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The Chances That A State Of The Union Proposal Becomes Law

You’ll hear a lot of proposals in President Obama’s State of the Union address tonight. But will all the pageantry, policy analyses and political commentary lead to any actual legislation? Republicans control both the Senate and House of Representatives, after all.

As the above chart shows, State of the Union addresses going back to 1965 have had wildly different batting averages, according to research by Alison Howard, a Dominican University of California political scientist, and Donna Hoffman, an associate professor of political science at the University of Northern Iowa. Obama has made a median of 36 legislative proposals in his SOTU speeches (the median for all SOTU addresses is 31). Nearly half the proposals Obama made in 2010 were enacted, according to Howard and Hoffman. (It helped that Democrats controlled both chambers of Congress.) But Obama’s last two SOTU speeches, to a split Congress, featured way more misses — just 5 percent of his 2013 proposals became law and just 14 percent in 2014.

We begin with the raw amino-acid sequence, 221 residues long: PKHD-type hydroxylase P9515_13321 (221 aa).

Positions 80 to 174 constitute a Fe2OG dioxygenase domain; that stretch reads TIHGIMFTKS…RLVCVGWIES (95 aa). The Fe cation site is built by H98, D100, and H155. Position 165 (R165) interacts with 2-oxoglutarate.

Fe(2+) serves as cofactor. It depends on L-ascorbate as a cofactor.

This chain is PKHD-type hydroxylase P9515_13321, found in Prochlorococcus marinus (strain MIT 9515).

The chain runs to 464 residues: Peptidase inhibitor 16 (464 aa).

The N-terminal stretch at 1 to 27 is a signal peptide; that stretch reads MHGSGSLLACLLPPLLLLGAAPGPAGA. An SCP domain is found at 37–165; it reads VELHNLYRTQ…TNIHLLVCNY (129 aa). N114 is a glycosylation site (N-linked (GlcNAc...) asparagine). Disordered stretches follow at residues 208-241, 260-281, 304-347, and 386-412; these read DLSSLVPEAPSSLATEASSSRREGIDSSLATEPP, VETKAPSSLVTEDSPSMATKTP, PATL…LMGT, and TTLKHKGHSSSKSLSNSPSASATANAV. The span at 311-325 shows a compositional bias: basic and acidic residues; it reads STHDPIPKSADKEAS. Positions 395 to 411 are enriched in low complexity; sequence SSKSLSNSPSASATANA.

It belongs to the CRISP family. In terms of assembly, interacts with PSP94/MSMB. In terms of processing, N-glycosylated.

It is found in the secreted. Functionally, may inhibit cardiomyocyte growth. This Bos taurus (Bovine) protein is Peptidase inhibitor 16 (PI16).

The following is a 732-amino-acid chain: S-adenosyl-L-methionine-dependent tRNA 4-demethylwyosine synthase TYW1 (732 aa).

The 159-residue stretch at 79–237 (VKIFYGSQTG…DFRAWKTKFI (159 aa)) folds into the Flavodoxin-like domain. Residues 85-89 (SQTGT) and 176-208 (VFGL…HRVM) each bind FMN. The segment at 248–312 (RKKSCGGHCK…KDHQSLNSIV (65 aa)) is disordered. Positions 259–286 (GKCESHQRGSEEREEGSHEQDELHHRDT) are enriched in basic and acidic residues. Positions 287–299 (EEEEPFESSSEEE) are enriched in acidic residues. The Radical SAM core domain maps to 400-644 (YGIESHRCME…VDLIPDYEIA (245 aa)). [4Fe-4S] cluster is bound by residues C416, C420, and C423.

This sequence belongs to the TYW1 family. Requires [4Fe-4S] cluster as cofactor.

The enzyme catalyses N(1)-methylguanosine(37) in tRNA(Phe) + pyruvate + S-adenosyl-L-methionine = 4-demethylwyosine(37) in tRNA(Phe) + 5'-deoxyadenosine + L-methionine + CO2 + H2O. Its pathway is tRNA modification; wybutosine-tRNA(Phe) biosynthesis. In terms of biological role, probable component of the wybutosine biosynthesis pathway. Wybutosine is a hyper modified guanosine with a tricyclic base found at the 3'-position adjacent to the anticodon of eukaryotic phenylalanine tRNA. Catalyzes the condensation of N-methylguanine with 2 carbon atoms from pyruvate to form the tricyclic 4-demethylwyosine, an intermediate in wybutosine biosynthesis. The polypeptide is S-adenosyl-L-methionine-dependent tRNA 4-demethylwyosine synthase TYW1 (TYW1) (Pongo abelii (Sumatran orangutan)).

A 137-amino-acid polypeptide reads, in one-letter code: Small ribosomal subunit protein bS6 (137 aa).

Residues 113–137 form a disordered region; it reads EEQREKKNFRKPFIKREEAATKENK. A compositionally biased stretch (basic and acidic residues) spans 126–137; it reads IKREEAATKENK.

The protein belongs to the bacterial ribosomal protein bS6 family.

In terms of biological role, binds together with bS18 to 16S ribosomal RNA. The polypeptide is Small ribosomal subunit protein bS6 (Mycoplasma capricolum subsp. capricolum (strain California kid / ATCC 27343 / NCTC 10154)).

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Note: Howard and Hoffman have not yet compiled data for George W. Bush’s SOTU addresses from 2005 through 2008.

Allison McCann is a visual journalist for FiveThirtyEight.

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